Chico’s Lakeside Death by Starvation (Almost)

Chico’s Lakeside Death by Starvation (Almost)

By Jim Dickinson

 

chico-1 chico-2

                 Before

                   After

When I first saw the thing that cold, predawn January morning I couldn’t tell what it was. It was a dim, shivering gray face with pale bat-like wings, peering out from the blackness under our cargo trailer, hard against one of the wheels, as if for support. It disappeared when Mimi, our Golden Retriever, ran up to bark at it.

After I had returned Mimi and our other Golden, Bucky, to the warmth of our roadside home north of Chapala, I went back to the trailer and found the face’s owner shivering against another wheel on the opposite side. It was the scrawniest, most pathetic animal I had ever seen, lying stretched out on the cold ground. I couldn’t tell if it was alive, until I touched its shivering neck and it moved its head to avoid the contact. In the improving light, I felt it was a tiny dog with no fur, just cold blotchy skin covering its lifeless bones.

There were two things I could do, I thought — Put it out of it misery with a nearby rock to its head, or see if it would eat some of our dogs’ food. I chose the latter, and brought a handful of Pedigree out and placed it on the ground near the dog’s nose. He was too weak to stand, so he slid himself over to the Pedigree nuggets and feebly chewed on three or four of them before stopping in exhaustion. By now I could see enough of him to determine he was a male — and that his bare skin was almost totally covered with what I assumed was mange. I immediately worried that it could infect our dogs.

His shivering reminded me that I should find something to wrap him in, so I went into the house to forage for a blanket we could afford to lose, but finding none settled on an old abused towel. I donned a pair of gloves I hoped would prove mange-proof, wrapped the little waif in the towel and stuffed the bundle into a small open-topped basket bin and left the combination against one of the trailer wheels where it would heat up in the thin January sunshine now spreading across our little corner of Paradise.

After breakfast, my wife Sheila took our still quivering responsibility into San Antonio and to the excellent veterinarian and animal shelter there, while I sank myself into the World Wide Web whence cometh our daily bread.

Sheila called in a few hours to report that the vet had treated the little dog with various shots, including one to fight mange, recommended a diet of puppy food, and urged a return visit in a few days. The vet figured him to be a miniature poodle-chihuahua mix, possibly eighteen months to three years of age —his emaciated condition made it hard to say. “The vet opined that the little dog was very appreciative to have been rescued.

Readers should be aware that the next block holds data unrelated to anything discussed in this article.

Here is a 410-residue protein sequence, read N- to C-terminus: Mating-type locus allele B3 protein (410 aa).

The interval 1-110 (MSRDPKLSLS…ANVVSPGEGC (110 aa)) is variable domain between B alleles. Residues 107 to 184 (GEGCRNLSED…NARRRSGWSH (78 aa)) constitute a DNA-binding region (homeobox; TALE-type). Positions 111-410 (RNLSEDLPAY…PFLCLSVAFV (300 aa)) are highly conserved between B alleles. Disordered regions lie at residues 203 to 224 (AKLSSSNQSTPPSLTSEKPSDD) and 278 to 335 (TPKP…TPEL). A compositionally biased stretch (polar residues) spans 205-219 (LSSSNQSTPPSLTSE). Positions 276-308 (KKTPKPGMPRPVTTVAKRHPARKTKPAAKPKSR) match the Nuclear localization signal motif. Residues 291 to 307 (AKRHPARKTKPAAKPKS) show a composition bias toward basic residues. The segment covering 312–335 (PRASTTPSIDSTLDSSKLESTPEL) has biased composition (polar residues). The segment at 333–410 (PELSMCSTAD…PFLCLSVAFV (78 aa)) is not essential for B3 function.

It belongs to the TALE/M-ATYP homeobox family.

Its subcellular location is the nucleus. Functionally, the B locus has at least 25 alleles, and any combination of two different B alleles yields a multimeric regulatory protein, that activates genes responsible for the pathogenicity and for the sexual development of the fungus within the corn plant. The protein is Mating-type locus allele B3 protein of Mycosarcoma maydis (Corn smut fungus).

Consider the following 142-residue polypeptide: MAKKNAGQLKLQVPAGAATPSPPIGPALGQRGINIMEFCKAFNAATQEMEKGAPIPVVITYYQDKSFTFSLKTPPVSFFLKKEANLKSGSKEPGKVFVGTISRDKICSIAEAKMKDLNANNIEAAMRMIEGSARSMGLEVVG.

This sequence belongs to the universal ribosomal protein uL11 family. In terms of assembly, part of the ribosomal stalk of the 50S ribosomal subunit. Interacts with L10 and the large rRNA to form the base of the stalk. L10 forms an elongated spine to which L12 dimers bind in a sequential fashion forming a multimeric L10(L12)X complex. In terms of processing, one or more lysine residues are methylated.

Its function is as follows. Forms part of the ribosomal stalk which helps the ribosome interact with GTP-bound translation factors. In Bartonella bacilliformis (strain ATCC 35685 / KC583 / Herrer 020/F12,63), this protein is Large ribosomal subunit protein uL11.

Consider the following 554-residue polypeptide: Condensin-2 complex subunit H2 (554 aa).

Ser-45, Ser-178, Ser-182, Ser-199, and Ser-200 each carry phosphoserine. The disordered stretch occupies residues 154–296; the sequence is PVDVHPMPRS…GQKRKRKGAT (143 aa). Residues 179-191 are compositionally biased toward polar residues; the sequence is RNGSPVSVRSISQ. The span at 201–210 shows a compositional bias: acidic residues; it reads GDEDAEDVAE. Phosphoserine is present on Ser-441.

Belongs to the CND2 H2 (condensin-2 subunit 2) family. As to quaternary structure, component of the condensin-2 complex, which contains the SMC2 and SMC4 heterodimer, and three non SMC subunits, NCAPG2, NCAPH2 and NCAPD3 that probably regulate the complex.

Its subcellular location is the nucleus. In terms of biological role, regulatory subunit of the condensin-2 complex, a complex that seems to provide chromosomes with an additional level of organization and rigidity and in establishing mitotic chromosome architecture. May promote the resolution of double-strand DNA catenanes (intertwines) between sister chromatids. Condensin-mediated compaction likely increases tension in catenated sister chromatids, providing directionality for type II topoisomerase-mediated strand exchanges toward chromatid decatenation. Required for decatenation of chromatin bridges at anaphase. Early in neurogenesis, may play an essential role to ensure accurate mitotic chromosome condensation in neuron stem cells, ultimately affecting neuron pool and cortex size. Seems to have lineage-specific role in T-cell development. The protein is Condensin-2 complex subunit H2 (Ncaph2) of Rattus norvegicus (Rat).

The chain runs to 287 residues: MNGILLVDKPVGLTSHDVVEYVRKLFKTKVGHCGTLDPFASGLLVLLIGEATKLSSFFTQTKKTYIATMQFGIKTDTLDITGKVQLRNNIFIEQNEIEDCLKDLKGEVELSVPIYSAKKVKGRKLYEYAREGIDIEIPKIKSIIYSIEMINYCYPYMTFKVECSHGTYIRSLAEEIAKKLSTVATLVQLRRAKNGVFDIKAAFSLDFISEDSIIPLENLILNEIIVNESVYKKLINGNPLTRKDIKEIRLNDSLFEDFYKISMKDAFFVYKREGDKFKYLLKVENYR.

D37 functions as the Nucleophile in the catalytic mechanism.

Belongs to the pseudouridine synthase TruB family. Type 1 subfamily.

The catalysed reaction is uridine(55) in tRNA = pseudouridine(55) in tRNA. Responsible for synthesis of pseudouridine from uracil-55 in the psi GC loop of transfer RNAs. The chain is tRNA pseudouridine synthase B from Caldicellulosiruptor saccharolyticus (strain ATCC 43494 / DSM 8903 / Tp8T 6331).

“We’re on our way home now,” Sheila told me. It was only then that I realized our family had a new member, because I’d assumed she would have dropped the little dog off at the animal shelter across the street. It reputedly never put down anything.

Now we had several problems, not the least of which was how Mimi and Bucky would react. Bucky proved to be no problem — as a 10-year-old and lazy fellow, he wasn’t very interested. Five-year-old Mimi, and the apple of my eye, was a different story. Instantly jealous of any attention that wasn’t 100% on her, we had to keep her at a distance while we nurtured the skeletal newcomer. He needed to be fed “at will,” as opposed to Mimi and Bucky’s rigid twice-a-day schedule.

The next, less pressing issue was what to name him. We eventually settled on “Chico” for his smallness and his masculinity. And what an oversize masculinity it proved to be! It grew faster than his body weight, and we had the unforeseen problem of house-training and the male-dog marking of our walls, furniture, and even on one occasion my trouser leg as I stood in it!

Over the ensuing days, Mimi’s jealousy abated under a lot of extra attention and the carefully phased reduction of Chico’s “at will” mealtimes.

Over all, we spent close to 3,000 pesos in vet bills, after discounts due to his “rescue” status. Now, at his 38th day in our company as I write this, and at twice his found weight, Chico is the smartest, feistiest, all-around-happy, most eager-to-please and compliant dog we’ve ever known. Thickening white tufts of silky, curly hair now cover all of his body. Even Mimi loves him, and that’s my greatest relief.

We believe he was within hours of death by starvation when we found him, and we urge our fellow gringos to give generously to animal rescue and care outfits (especially animal neutering) in our area, as our vet advises that there are many such dogs abandoned to die as horribly as Chico nearly did, due to the state of the local economy for poor families who cannot afford to keep their pets and their pets’ litters.

 

Ojo Del Lago
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